Scottish Budget: draft budget 2018-2019

Scottish Government's draft spending and tax plans for 2018-2019.

Chapter 3: Infrastructure Investment

Portfolio Responsibilities

This budget supports our long-term aspirations for infrastructure investment as set out in our latest Infrastructure Investment Plan, published in 2015, and the Programme for Government. Infrastructure investment is one of the four pillars of the government’s economic strategy and we recognise the importance of it to the economy: not only from the immediate short-term benefits from construction but the longer-term impact of what we have chosen to invest in.

Current infrastructure projects have been undertaken using a variety of funding mechanisms as we seek to maximise our investment. We have set out an ambitious programme of infrastructure investment for 2018-19 of over £4 billion, in line with our Programme for Government commitment to invest £20 billion over the life of this Parliament.

Our Priorities

In 2018-19 we will:

  • invest £150 million in early learning and childcare facilities to support expansion of the service to 1,140 hours;
  • increase funding for affordable housing to £756 million as we continue to progress delivery of 50,000 new homes by 2021;
  • facilitate the launch of the first phase of our Reaching 100 per cent (R100) programme to deliver superfast broadband to all premises across Scotland. This connectivity will also support future innovation in the digital economy and ensure Scotland’s business base can grow and remain competitive in the global digital environment;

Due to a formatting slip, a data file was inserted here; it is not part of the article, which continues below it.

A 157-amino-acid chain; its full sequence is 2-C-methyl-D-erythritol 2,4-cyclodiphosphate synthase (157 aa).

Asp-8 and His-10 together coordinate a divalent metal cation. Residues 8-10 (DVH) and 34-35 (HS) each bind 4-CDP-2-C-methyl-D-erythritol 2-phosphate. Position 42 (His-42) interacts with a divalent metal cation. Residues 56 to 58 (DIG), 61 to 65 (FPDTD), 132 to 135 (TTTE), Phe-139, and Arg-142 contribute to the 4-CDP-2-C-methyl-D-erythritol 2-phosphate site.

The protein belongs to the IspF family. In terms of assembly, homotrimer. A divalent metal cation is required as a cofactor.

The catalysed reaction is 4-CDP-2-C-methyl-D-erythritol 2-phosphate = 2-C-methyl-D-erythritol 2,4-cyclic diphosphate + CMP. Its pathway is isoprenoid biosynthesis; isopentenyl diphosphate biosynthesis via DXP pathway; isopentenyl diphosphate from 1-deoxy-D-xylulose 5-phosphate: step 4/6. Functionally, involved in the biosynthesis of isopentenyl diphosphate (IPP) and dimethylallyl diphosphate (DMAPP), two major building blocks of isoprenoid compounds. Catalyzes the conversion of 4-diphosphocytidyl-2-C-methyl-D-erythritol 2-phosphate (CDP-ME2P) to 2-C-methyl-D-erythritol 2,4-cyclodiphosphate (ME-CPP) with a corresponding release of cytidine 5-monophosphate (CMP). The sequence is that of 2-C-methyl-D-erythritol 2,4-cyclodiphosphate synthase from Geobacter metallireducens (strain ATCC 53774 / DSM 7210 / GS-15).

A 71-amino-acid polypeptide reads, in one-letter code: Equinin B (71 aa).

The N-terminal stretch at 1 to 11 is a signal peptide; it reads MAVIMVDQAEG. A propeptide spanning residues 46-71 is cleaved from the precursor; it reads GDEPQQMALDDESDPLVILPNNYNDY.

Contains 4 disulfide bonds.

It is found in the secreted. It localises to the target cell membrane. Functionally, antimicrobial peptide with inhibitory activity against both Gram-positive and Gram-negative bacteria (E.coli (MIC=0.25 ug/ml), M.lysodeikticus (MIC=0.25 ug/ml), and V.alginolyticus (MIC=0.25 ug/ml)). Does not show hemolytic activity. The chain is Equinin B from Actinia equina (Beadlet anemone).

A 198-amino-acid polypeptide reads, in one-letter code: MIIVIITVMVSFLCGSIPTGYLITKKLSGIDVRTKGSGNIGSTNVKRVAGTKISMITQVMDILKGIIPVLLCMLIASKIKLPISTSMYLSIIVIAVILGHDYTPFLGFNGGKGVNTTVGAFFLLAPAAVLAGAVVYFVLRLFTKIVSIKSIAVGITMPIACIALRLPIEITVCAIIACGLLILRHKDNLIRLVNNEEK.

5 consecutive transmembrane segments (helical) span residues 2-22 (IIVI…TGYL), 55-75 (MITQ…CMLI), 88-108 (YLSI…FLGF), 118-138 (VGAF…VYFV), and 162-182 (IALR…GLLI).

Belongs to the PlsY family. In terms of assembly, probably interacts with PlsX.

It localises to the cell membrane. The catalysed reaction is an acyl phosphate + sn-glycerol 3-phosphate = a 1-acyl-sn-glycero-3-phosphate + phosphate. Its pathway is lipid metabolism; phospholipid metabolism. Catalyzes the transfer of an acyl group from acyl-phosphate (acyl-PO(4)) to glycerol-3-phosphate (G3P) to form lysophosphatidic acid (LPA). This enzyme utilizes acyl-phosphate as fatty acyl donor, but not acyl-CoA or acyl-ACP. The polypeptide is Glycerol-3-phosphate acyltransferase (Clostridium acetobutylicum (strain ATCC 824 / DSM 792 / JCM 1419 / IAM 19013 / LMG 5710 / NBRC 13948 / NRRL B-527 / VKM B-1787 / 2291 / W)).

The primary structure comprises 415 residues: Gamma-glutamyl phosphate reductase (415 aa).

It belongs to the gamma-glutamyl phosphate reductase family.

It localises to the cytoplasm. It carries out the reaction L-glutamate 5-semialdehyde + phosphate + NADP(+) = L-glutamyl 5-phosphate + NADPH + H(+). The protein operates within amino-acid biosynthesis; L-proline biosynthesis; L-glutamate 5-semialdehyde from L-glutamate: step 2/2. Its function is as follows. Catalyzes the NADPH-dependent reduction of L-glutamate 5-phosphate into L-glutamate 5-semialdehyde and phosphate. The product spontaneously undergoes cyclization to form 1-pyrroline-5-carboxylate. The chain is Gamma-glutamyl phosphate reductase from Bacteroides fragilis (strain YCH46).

• double investment in sustainable and active travel to £80 million;
  • invest £1.2 billion in our transport infrastructure including key roads projects, such as improvements to the A9, and on rail; the electrification of the Stirling, Dunblane and Alloa line, improvements to the route between Aberdeen and Inverness and on the Highland Main Line between Inverness and Perth;
  • continue to support capital investment in our public sector estate including new hospital facilities in Aberdeen and Orkney, and our £200 million investment programme to expand the Golden Jubilee Hospital and develop five new NHS elective care centres across the country; and
  • support the new Forth Valley College and our school investment programme as we continue to improve our learning facilities.

In addition to the economic impact of our wide-ranging capital programme, we have chosen to invest in some key projects to exploit our economic potential. These include: